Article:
BY JOHN WALSHE
THIS coming Sunday sees a new addition to the road racing calendar when Skibbereen Athletic Club promote a 10-mile event starting from O’Donovan Rossa GAA grounds at 11.30am, followed by a five-mile race at 12 noon.
Although a 10km has been held in recent years, this is the first 10-miler in the town since way back in 1984 when this newspaper sponsored the ‘The Southern Star 10’, attracting a fine turnout of over 150 runners on the blustery Sunday of September 9th.
That summer of ’84 had been a good one for races over the 10-mile distance in West Cork. On a Saturday evening in July, Kerryman John Lenihan was first across the line at Bandon, his time of 47:56 giving him victory by 35 seconds over John O’Toole from Tullamore with local star Richard O’Flynn third in 48:36. Carmel Lyons of Leevale won the women’s race in 58:40.
The following month saw American-based Dessie O’Connor take the honours at Dunmanway in a time of 50:39, ahead of Courtmacsherry native Mick Lawton (51:28) and Sean Harte from Clonakilty (52:30).
On that lovely Sunday evening of August 12th, no doubt all those present made their way home to witness a historic feat on the other side of the Atlantic as John Treacy battled his way around the roads of Los Angles to take Olympic marathon silver.
The Southern Star sponsored-race was organised by the local club, the pre-race advertisement stating that entries – at €3, the going rate at the time – should be sent to Donal Hourihan, c/o P.O. Box 15, Skibbereen. The late Liam O’Regan, then editor of the Star, was a former secretary of the Skibbereen club and not alone was he involved in sponsoring the race, he also took part himself.
Held over two laps, the race started at 2.30pm and a strong wind after early-morning rain made conditions difficult for the runners. The winner was Paul Moloney from Limerick in the good time of 50:46. Moloney had just completed a four-year scholarship at Providence College (where Treacy had also attended) and was regarded as one of the rising stars of Irish athletics but unfortunately he was involved in a serious road accident later that year which effectively ended his running career.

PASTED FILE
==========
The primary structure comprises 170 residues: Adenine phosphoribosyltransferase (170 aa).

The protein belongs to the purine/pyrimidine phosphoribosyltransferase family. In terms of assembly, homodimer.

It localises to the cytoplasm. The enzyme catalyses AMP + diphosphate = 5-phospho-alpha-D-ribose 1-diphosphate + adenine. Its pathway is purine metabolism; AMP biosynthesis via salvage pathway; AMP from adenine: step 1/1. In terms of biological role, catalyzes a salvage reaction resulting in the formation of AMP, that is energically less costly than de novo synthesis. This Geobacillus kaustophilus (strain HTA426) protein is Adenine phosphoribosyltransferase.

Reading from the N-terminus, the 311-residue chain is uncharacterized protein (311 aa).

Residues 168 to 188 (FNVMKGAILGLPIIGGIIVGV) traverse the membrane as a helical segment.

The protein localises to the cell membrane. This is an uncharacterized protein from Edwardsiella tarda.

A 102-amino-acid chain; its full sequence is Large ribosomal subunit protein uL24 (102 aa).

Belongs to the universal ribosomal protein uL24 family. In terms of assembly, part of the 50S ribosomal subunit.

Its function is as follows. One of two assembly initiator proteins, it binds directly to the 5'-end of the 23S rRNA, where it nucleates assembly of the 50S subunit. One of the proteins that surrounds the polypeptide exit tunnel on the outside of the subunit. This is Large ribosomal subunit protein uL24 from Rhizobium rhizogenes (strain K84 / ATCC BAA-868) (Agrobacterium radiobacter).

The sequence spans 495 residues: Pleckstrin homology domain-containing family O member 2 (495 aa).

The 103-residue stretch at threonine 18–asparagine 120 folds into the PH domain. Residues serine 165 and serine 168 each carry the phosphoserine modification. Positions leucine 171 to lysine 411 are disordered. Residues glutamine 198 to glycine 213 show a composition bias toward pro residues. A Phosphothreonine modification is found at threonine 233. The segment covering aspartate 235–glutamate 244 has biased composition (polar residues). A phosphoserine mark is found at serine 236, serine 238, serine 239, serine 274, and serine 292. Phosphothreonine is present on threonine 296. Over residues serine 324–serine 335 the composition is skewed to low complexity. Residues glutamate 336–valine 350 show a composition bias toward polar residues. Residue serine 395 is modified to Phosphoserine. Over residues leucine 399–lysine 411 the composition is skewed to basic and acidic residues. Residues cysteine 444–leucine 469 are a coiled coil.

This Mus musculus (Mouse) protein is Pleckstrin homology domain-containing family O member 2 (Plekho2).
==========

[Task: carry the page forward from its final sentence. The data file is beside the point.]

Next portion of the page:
Second to Moloney was the legendary Donie Walsh from Leevale who recorded 52:05 with Sean Harte (representing St Finbarr’s) third in 52:39. Jack O’Callaghan (Leevale) finished fourth in 52:53 and was also the first veteran in the over-45 category. Winner of the women’s race was Aine Murphy from UCC in a time of 68:42, second was Anna Kearney (Bandon) in 75:30 with local Skibbereen runner Patricia Dineen third in 79:34.
Paul Moloney described his time as ‘fairly respectable’, considering that the wind never gave up at any stage. He also praised the race organisation, in particular the parts of the course that took in the town.
‘Any 10-mile race that is confined to the country can be very boring,’ he said.
‘If it passes through a town, it’s much better as a crowd can be great for encouragement.’
The comprehensive prize list which covered the first ten men and first seven women, along with categories and teams, also had a number of local awards. The first West Cork man (outside the main prizes) was Stephen Murphy from Drimoleague who finished in an impressive 56:27 with the women’s prize going to Claire White in 82:40.
Leevale easily won the team award ahead of Eagle AC with Skibbereen third. That local team was made up of Tommy Murphy (58:27), long-time Cork County Board officer Pat Walsh (60:17) and the late Stephen O’Mahony from Rosscarbery (61:49). There was even a prize for the first pub team which went to Foley’s Bar, Ballineen, consisting of Billy Coveney (57:30), Ian Harpur (59:55) and Richard O’Brien (62:50).
Other names and times of runners still familiar in athletics today include Joe Murphy (Eagle, 59:11), Denis Carroll (Blarney, 68:32), Neilie O’Leary (Bandon, 72:23) and Liam Fleming, (Ballinascarthy, 74:59).
Each runner who completed the course received a time certificate along with a souvenir candle specially designed by Fasnet Candles for the occasion.
Gerald Murphy, chairman of Skibbereen AC, thanked the runners who travelled long distances to take part. He also paid a special tribute to those who finished at the tail end of the field.
‘If it was left to the winners only, then the crowd would be very small indeed,’ he stated.
Along with Liam O’Regan of The Southern Star, Pierce Hickey of Hickey’s Newsagents was also acknowledged by the chairman for his sponsorship.
‘Both Liam and Pierce have been former secretaries of the club so their involvement was not always confined to finance,’ he said. He also praised the main organiser, Donal Hourihan, describing him as ‘Mr Road Race himself’.
Sadly, the following year of 1985 saw the distance of the Skibbereen race reduced to 10km and so runners have had to wait all of 33 years for another race over what is considered by many to be an iconic distance, that of 10 miles.
Let’s hope that Sunday’s promotion will see the dawn of another new era for West Cork road racing with a fine turnout and performances to match those of over three decades ago.